Interview Dos & Don'ts

from Step Brothers movie - best interview montage ever.
Hurray! After sending 288 emails, you finally have an interview! Whether it's for an open position or just a meeting -- sometimes folks just want to meet you to get a feel for you and if they like you, they'll keep you in mind for a future position -- either way, you should be excited.

Now it's time to close the deal.

* Go to the interview. Whether or not you want the job, you should always go. Consider it practice. Plus, you never know who this person knows or where they'll be next.

* Be 10 minutes early. This gives you enough time to catch your breath, gather your thoughts and your notes, and take a sneak peek around the office.

* Be prepared. Have all your materials. Have your printed portfolio, iPad or laptop poised for presentation if they ask to go through your work. Also, be ready to discuss what you did and why for each campaign if they ask.

* Dress for the job you want. If you want a job as a high schooler, feel free to throw on some chucks, jeans and a random t-shirt. If you want to be employed at an ad agency, dress accordingly. You don't have to wear a suit and tie, but you should look polished and professional. (Feel free to add a bit of flair. You're a creative after all)

* Know you story. They will inevitably ask "So, tell me about yourself." Have a 3 to 5 sentence response on hand that neatly rolls your personal and professional life into one. How do where you're from, where you went to school, your hobbies/passions and your career goals fit together to make you awesome? 

* Sell yourself. Talk about your skills, interests and experiences and how you can add something to the agency.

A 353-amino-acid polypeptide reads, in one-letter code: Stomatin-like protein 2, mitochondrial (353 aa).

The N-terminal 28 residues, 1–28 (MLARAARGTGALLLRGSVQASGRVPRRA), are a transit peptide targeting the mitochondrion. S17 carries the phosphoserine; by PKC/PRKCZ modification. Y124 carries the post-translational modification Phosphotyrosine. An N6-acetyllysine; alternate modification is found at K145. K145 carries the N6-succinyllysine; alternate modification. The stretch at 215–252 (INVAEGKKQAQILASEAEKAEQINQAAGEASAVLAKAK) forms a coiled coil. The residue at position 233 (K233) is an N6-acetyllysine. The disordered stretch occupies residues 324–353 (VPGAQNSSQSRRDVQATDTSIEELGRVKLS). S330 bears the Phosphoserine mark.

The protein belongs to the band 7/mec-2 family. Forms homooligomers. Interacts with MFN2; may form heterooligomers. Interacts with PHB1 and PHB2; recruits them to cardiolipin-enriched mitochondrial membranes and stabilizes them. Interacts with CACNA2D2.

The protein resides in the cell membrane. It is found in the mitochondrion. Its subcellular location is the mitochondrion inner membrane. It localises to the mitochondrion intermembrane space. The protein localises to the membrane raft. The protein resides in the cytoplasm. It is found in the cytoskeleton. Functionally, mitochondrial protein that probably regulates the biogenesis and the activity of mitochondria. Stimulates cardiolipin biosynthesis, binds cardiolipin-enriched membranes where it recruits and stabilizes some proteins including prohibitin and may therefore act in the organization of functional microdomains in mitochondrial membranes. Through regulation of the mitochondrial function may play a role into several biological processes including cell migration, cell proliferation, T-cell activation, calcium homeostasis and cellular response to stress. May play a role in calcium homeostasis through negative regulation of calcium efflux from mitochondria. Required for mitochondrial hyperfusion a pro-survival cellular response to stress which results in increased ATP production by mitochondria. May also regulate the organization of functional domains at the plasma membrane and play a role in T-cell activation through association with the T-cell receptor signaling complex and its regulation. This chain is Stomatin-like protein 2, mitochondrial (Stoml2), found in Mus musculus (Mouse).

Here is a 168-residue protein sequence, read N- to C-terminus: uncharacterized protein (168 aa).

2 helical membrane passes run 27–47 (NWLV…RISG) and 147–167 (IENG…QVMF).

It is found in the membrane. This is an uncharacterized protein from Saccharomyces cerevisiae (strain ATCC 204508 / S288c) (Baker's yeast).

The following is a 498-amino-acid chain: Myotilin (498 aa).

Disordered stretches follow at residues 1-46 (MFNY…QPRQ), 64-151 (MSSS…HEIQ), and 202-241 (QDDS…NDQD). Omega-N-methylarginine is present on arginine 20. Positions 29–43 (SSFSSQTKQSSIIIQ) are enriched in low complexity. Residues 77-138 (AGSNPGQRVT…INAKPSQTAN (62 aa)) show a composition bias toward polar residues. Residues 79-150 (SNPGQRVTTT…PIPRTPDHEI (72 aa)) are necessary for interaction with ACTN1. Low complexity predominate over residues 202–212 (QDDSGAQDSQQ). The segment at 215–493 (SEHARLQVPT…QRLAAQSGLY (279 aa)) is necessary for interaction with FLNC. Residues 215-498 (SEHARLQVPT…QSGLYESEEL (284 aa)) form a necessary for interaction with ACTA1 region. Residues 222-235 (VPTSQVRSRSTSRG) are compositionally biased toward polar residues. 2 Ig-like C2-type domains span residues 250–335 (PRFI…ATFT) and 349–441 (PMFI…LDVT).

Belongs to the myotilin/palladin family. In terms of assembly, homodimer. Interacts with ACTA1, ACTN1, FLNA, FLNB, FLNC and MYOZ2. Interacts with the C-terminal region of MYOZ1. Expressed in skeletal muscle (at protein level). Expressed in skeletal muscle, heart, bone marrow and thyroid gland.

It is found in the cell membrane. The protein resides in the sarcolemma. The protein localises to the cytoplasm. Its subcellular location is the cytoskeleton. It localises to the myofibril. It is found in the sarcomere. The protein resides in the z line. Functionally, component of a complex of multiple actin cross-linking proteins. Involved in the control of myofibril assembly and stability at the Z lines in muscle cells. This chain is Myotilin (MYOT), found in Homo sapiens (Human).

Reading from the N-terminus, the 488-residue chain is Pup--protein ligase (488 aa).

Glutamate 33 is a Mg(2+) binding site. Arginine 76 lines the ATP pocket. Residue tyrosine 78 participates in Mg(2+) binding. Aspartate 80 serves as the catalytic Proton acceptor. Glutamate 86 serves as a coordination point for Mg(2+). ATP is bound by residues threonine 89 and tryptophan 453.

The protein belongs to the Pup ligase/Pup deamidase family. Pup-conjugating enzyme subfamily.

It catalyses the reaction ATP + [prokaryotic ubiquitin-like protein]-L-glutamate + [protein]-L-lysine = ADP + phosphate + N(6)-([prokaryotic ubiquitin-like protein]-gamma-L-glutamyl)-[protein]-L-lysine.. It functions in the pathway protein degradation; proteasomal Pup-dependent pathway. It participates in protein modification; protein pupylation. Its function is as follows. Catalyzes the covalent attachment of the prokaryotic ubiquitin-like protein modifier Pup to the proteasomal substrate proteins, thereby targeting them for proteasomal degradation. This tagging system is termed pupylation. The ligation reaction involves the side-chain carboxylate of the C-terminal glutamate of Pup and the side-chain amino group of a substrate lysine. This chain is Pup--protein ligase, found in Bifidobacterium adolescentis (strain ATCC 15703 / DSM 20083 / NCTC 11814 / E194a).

* Ask Questions.  Ask for feedback on your work. Ask about the culture of the agency, recent positive news, the clients, the expectations of you and anything else you'd like to know pertaining to you joining the agency. (And if things are going well, ask to meet people. This will help you gauge if you like the place a bit more and give you new contacts to reach out to.)

* Say what you want. Let them know what kind of experience you're looking for. Not every agency/team/client is for you. So be clear as to where you think your skills would best be used and how you can properly be an asset to the agency. If you prefer digital, a partner, a mentor, a spot on the dodgeball team, say that.

* Research. Look up who you're meeting with and what they've done. Look up the agency and recent work and news. Look up salary ranges for someone at your level.

* Name drop. If you know someone who works there or who knows the interviewer (and who will vouch for you), slip their name into a sentence and see how it goes down. If you've worked under someone of the big names (and they don't hate you), mention what you've learned from them. Don't just name drop for the sake of name dropping. 

* Say Thank You. Show your appreciation for their time. And send a follow up email or card after to thank them again. You can never say thank you enough.

* Be late. Don't not call if you're going to be late. But seriously, don't be late.

* Chew gum. Also, don't eat anything smelly or teeth-staining before your interview.

* Lie. They'll find out and blacklist you.

* Be nervous. But if you are, say you are, and tell them you're just really excited to meet them because they're awesome/ the agency is awesome. Turn your negative situation into a positive.

* Be boring. Be engaging and interesting. Don't give one word answers and blank stares. Your personality matters almost as much as (sometimes more than) your portfolio. (I personally hate boring people as much as I hate assholes. I wish they'd walk into the ocean and take a deep breath.) 

* Be rude or arrogant. Ever.

* Talk too much. Yes, you're excited and possibly nervous and possibly awesome. But don't overwhelm them with your stories, antics and chitterchatter. It's a dialogue not a monologue.

* Talk bad about anyone. (Even if it's true.) Find a way to turn the negative into a positive. What did you learn from the situation? How are you a better creative/employee?

* Show too much leg, cleavage, tattoos, toes, etc. Save that for your first day of work. (I kid! I kid!)

* Overstay your welcome.